Remote communities, material entanglements and information and communications technologies as double agents


  • Christine Horn Deakin University and RMIT University



Media technologies; New materialism; Agential realism; Entanglement; Sarawak.


Digital devices and Information and Communications Technology or ICT play a prominent role in most people’s everyday lives, as the often unconscious, mostly unacknowledged entanglements between people, devices and infrastructure shape contemporary lives and co-determine activities and their outcomes. Communications technologies are particularly agentic for people who live in rural and remote parts of the world because they often lack easy access to goods and services that are ubiquitous in more urbanized areas. At the same time, access to ICTs in these areas is often tenuous because the maintenance of ICT infrastructure is not always economically viable.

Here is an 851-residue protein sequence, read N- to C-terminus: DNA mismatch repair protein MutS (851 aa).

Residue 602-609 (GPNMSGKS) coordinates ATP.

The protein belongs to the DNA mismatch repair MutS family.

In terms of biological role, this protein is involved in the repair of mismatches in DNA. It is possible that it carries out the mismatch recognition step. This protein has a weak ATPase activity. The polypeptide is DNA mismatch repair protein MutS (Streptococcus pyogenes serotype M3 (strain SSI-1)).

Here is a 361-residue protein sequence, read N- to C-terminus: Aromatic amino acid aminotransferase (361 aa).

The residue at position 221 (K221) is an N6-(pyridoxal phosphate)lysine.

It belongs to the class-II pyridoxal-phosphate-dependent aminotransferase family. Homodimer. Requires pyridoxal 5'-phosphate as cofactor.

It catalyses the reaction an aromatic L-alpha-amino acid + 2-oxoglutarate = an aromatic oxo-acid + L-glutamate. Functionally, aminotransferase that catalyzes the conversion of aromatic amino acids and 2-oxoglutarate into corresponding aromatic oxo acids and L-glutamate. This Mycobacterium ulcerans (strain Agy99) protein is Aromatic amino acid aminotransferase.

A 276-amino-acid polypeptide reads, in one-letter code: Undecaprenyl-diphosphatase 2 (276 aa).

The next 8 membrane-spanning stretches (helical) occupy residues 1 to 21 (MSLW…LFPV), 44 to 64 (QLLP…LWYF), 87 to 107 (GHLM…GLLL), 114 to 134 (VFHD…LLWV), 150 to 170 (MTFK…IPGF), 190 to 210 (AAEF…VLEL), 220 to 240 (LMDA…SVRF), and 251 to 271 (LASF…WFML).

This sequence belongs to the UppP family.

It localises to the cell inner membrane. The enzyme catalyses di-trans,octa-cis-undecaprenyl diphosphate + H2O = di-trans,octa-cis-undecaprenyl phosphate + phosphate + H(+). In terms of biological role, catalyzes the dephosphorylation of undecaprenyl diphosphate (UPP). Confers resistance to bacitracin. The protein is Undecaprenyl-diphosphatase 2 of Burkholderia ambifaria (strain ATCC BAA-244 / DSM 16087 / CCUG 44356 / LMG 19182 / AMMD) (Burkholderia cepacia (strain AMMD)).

This paper examines emerging techno-lifeworlds in remote villages in Malaysia and their social, economic and political context through a new materialist lens.  I argue that the entanglements with digital technologies and the resulting diffractions can result in increased agency for those involved. At the same time as this new materialist focus emphasizes the agentic role of devices and infrastructure, it allows for thinking through the power relationships that are implicated in the regional techno-politics and the economic and political interests that determine the material access to communications infrastructure.


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